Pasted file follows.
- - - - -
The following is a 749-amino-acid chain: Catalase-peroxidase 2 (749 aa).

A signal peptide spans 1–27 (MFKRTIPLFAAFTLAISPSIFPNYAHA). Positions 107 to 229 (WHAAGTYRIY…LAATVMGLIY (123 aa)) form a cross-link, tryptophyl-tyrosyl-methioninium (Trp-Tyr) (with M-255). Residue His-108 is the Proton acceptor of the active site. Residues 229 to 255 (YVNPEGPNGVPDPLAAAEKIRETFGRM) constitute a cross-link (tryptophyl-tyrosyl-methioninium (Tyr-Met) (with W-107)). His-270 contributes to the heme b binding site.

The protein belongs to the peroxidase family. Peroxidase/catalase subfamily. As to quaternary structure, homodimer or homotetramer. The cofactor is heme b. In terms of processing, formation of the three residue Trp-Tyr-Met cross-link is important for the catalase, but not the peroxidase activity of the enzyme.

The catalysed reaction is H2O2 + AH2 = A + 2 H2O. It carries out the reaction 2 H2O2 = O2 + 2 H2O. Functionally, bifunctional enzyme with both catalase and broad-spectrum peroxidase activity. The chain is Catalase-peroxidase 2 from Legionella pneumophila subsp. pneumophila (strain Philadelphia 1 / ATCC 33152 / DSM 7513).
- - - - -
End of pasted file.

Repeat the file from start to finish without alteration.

The following is a 749-amino-acid chain: Catalase-peroxidase 2 (749 aa).

A signal peptide spans 1–27 (MFKRTIPLFAAFTLAISPSIFPNYAHA). Positions 107 to 229 (WHAAGTYRIY…LAATVMGLIY (123 aa)) form a cross-link, tryptophyl-tyrosyl-methioninium (Trp-Tyr) (with M-255). Residue His-108 is the Proton acceptor of the active site. Residues 229 to 255 (YVNPEGPNGVPDPLAAAEKIRETFGRM) constitute a cross-link (tryptophyl-tyrosyl-methioninium (Tyr-Met) (with W-107)). His-270 contributes to the heme b binding site.

The protein belongs to the peroxidase family. Peroxidase/catalase subfamily. As to quaternary structure, homodimer or homotetramer. The cofactor is heme b. In terms of processing, formation of the three residue Trp-Tyr-Met cross-link is important for the catalase, but not the peroxidase activity of the enzyme.

The catalysed reaction is H2O2 + AH2 = A + 2 H2O. It carries out the reaction 2 H2O2 = O2 + 2 H2O. Functionally, bifunctional enzyme with both catalase and broad-spectrum peroxidase activity. The chain is Catalase-peroxidase 2 from Legionella pneumophila subsp. pneumophila (strain Philadelphia 1 / ATCC 33152 / DSM 7513).